This was the beginning of the Roman era of the Empire, although Rome remained a republic for the first 150 years.

Regarding the Mongols, they simply slaughtered everybody they came across. They did not rule, they destroyed. And when the khans finally started building a kingdom in the conquered territories, they had already split into several branches: the Golden Horde, the Chagatai Khanate, the Chinese Yuan dynasty, the Ilkhanate.

The Caliphate is until today the archenemy and competitor of the Empire. They claim all the territories for themselves, which is why the successors of Rome have been at war with them for 1400 years almost continuously. In 2014 the Caliph Abu Bakr Al-Baghdadi formally renewed the declaration of war against "Rome" in a video issued by the Islamic State.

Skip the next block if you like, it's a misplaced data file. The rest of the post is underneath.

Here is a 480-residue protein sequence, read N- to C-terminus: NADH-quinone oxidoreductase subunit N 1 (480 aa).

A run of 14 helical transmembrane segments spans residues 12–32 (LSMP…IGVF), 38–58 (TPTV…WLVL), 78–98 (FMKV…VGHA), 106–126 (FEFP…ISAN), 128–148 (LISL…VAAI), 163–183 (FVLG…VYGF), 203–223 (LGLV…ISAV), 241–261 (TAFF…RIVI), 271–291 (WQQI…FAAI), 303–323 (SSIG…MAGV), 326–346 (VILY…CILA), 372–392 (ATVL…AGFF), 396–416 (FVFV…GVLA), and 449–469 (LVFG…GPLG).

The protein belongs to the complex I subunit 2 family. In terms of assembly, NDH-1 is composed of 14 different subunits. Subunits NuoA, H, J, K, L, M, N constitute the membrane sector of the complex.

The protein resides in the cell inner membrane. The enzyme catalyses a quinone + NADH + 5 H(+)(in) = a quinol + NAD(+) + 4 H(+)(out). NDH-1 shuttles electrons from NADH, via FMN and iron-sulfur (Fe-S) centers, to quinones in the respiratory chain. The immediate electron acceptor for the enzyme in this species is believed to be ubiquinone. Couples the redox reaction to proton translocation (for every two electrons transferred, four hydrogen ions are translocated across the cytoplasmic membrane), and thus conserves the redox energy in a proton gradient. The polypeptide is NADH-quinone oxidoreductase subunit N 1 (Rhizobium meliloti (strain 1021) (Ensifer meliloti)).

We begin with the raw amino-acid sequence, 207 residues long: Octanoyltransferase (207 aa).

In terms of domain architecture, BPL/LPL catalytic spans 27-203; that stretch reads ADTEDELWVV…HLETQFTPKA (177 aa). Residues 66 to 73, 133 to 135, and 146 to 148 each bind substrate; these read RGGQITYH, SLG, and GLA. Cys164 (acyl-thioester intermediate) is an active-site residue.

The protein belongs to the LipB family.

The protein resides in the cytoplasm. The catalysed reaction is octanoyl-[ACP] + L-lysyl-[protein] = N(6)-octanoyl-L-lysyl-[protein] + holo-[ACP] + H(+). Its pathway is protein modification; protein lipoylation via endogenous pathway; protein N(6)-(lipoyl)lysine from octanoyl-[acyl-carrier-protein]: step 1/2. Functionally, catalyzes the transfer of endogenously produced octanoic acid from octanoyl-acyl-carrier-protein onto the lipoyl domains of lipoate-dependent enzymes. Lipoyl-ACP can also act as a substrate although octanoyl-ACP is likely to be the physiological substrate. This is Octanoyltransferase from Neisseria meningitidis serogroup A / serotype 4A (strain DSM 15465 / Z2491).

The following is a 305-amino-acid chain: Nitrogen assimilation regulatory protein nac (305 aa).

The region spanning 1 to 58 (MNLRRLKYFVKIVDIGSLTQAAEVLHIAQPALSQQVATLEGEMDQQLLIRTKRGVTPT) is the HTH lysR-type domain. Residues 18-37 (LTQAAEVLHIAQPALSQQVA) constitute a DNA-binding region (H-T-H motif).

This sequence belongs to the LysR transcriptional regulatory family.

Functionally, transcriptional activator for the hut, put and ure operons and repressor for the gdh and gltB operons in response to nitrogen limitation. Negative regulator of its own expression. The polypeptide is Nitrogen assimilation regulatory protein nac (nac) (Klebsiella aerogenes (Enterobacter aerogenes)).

So they are not really separate, but competing to rule over the same Empire, hence the claim to the title "Emperor of Rome" by the Ottomans.